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New Cornell sugarhouse sweetens NY’s maple industry

The Cornell Maple Program has opened an advanced, New York state-funded maple research laboratory, an upgrade that will enable research on making high-quality syrup, and new and existing maple products – all at commercial scales.

Spotted lanternfly spreading in New York state

The spotted lanternfly – an invasive, destructive pest with a wide range of hosts including grapes, apples, hops, maple and walnut – has spread to a growing number of counties in New York state.

Hemp goes ‘hot’ due to genetics, not environmental stress

A new Cornell study debunks misinformation on websites and in news articles that claim that environmental or biological stresses – such as flooding or disease – cause an increase in THC production in hemp plants.

Indian women’s nutrition suffered during COVID-19 lockdown

The 2020 nationwide lockdown India imposed in response to the COVID-19 pandemic caused disruptions that negatively impacted women’s nutrition, according to a new study from the Tata-Cornell Institute for Agriculture and Nutrition.

New insights on flowering could boost cassava crops

Two new publications examining cassava flowering reveal insights into the genetic and environmental factors underpinning one of the world’s most critical food security crops.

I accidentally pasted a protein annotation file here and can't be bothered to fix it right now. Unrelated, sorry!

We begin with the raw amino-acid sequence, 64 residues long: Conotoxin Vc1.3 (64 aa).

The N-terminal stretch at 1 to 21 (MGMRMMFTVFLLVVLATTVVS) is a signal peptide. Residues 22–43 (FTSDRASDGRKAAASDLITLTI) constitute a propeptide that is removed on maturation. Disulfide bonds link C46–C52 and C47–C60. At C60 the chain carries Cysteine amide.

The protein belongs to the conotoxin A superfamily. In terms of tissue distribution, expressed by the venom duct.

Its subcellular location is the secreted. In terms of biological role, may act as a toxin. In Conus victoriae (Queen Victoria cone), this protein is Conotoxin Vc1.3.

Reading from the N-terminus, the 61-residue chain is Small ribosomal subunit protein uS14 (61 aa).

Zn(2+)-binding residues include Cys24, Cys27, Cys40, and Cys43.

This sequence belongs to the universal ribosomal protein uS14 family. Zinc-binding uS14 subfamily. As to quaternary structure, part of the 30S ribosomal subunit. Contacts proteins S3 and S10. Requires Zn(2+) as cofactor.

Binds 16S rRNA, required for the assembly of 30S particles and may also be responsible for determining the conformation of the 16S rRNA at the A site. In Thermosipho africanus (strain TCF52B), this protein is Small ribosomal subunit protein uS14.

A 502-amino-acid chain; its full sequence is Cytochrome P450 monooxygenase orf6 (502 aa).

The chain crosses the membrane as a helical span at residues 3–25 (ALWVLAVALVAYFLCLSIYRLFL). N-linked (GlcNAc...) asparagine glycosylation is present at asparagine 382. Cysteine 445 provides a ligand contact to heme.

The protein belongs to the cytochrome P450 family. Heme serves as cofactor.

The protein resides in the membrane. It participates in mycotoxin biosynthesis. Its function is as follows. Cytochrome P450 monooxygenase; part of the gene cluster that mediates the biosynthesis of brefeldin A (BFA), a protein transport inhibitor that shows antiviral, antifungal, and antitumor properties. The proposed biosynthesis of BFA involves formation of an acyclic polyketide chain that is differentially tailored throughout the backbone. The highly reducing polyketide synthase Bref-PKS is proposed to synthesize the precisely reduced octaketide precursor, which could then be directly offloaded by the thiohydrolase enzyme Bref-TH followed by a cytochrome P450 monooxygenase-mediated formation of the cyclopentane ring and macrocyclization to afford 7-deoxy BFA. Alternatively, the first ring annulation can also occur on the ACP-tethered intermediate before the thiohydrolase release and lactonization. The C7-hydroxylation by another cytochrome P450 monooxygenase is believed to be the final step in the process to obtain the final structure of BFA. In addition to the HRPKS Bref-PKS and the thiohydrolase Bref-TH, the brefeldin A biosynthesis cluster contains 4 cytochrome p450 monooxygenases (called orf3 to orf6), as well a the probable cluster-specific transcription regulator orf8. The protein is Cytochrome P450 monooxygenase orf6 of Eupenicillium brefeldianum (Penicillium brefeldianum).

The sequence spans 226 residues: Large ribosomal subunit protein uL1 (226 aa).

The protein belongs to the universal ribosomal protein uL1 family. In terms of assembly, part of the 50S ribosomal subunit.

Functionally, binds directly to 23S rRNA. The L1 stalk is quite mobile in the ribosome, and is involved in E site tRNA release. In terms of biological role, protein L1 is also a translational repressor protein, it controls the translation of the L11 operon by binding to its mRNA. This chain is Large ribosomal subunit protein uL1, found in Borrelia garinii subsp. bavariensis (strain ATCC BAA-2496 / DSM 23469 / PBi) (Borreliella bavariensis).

Four Specialists Join New York Sea Grant

Four new extension specialists have joined New York Sea Grant (NYSG) in its mission of “Bringing Science to the Shore” as part of a collaborative program between Cornell and the State University of New York.

Around Cornell

Northwest heat wave ‘should not have been possible’

After stifling temperatures parked over the Pacific Northwest in late June, scientists – including Cornell’s Flavio Lehner – said climate change triggered it.

Farm marketing success linked to natural, cultural assets

Farmers markets and roadside stands are more successful in communities with more nonprofits, social enterprises and creative industries, according to a new study.

To better protect food, place rodent traps near warmth, shelter

Food distribution centers can protect the food supply more effectively by setting traps near features that attract rodents, rather than a set distance apart, a new Cornell-led study found.